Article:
“By the end of the summer the impossible had become routine” (p. 141). “Under Newton’s control, the presses were turning out 50,000 pounds a week,” and, says Levenson, “the fears that had seemed almost overpowering . . . disappeared from the record of public concern as the recoinage wended its way to a quiet, competent end” (pp. 143, 144).
In Levenson’s account, however, Newton’s task was only half done. As warden, Newton was also “responsible for enforcing the King’s law in and around London for all crimes committed against the currency” (p. 147). This meant the world’s greatest scientist “had to turn himself into a detective” (p. 148). Like his proposed solution to let the market settle the issue of waning coin supplies, Newton’s strategy for breaking “the threat of counterfeiting” was focused on root causes. His goal, Levenson shows, was to “capture and convict major players” (p. 159).
Levenson’s account focuses primarily on Newton’s pursuit of a counterfeiter named William Chaloner. An audacious scoundrel, Chaloner raised the seed money for one counterfeiting operation by framing two printers for sedition—receiving in return “one thousand pounds from a grateful Crown and government” (p. 73)—and authored a booklet: Proposals Humbly Offered, for Passing, an Act to Prevent Clipping and Counterfeiting of Money (p. 125). He even swore before Parliament that the “Warden of the Mint is a rogue” who had sold coining dies to a counterfeiter named Mr. Chandler—“a name,” Levenson points out, “known in the right sort of circles as [his own] coining pseudonym” (p. 149). And when first questioned about counterfeiting, Chaloner proclaimed his innocence and then proceeded to recommend that a friend of his “serve as supervisor” to Newton at the Mint (p. 155).
Eager to get inside the Mint himself—and thus get his coins into the marketplace without the need of confederates—Chaloner gave parliamentary investigators a sample of his own die work, which he claimed could not be counterfeited, and offered to help the Mint to improve its operations. This, Levenson notes, “was classic Chaloner”—“with his own hand, he gave Parliament the proof that he could at will commit what was, after all, a capital crime” while at the same time implying that “the incompetents at the Mint could not outthink a mere blacksmith.” This implication, says Levenson, was “missed by no one—certainly not Isaac Newton” (pp. 172–73).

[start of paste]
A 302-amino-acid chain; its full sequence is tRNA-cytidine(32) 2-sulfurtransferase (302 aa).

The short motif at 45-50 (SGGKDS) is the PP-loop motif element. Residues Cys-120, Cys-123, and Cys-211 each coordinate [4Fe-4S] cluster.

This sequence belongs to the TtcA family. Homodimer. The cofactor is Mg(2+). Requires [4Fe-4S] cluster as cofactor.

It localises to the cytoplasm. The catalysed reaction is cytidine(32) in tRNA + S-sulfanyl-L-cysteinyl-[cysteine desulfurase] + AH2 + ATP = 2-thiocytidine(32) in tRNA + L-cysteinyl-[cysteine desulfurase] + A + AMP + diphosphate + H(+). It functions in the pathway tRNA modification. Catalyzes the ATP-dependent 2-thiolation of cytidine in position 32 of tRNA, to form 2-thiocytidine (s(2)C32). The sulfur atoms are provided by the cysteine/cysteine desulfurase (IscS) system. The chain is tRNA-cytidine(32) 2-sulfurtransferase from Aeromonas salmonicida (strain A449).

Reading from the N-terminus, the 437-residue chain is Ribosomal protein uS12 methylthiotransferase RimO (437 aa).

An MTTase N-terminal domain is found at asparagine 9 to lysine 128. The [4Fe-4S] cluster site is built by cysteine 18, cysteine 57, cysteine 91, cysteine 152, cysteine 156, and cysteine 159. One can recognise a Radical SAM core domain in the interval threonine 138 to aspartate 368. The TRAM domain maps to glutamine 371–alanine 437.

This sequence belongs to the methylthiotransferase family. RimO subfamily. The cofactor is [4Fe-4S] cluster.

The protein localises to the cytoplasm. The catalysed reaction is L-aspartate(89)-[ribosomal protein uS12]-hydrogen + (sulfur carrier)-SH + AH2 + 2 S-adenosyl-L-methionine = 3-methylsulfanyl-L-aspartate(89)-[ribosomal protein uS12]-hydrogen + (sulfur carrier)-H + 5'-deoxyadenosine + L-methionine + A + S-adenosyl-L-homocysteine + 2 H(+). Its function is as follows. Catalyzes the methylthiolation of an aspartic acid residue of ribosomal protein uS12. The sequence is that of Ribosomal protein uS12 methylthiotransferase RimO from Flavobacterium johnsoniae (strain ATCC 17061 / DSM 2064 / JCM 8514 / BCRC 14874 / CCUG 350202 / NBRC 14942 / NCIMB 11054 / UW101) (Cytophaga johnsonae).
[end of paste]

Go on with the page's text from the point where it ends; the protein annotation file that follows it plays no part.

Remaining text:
Incensed, Newton wrote “page after page of draft rebuttals . . . in furious script [with] great gobs of ink blotted here and there.” But Newton published nothing. Instead, “he waited and watched, he and his agents, eyes and ears open all across London” (p. 175). Although Newton certainly noted all testimony relevant to Chaloner that came his way, he did not wait passively for information. “[At] first concentrating on quantity rather than quality,” Levenson shows Newton taking countless depositions. Of these, Levenson says:
Some implicated Chaloner, some did not, but Newton was accumulating a picture of London’s coining ecosystem. He was gathering names and noting the links, the web of criminal connections within which Chaloner himself had to move. Over the months, more and more of the people to whom those names attached turned up in their own depositions. . . . Those scattered references led to more witnesses, and then to yet more—a scaffolding of information received on which Newton planned to hang William Chaloner (p. 205).
In the end, Newton gathered enough information and convicted Chaloner. Due to flaws in Newton’s legal case, however, Chaloner should have walked away on a technicality. After Chaloner’s attempt to defend himself on that basis failed, he was reduced to writing letters to Newton begging for mercy. But Chaloner’s letters, according to Levenson, were merely “an attempt through sheer weight of words to force Newton to accept what Chaloner wished to be true,” that he was innocent (p. 217). Legal technicalities aside, Newton did in fact have sufficient proof of Chaloner’s guilt, and he knew it. Dismissing Chaloner’s arbitrary claims just as he would such claims in the field of science, “Newton did not choose to reply” to the letters, and Chaloner was executed for his crimes (p. 219).
Throughout the book Levenson points out that Newton’s method remained the same whether he was acting as a scientist, an industrialist, or a detective. Unfortunately, such useful commentary is offset by the inclusion of tenuously related or unconnected material—such as discussions regarding whether Newton and another alchemist were lovers (p. 101) or whether Newton pursued Chaloner more intensely given Chaloner’s alchemical history (p. 191). Such unanswerable and pointless offshoots needlessly inflate the book’s length and distract the reader from a story that is fascinating in its own right: how the world’s greatest scientist tackled problems of commerce and crime.